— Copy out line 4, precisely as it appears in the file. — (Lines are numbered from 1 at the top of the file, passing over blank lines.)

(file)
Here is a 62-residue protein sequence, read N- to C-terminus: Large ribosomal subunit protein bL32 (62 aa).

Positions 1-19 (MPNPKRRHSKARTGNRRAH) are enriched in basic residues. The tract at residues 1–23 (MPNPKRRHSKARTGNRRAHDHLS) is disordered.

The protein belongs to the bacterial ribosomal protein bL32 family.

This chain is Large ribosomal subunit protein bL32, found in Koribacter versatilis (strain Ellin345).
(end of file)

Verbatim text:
This chain is Large ribosomal subunit protein bL32, found in Koribacter versatilis (strain Ellin345).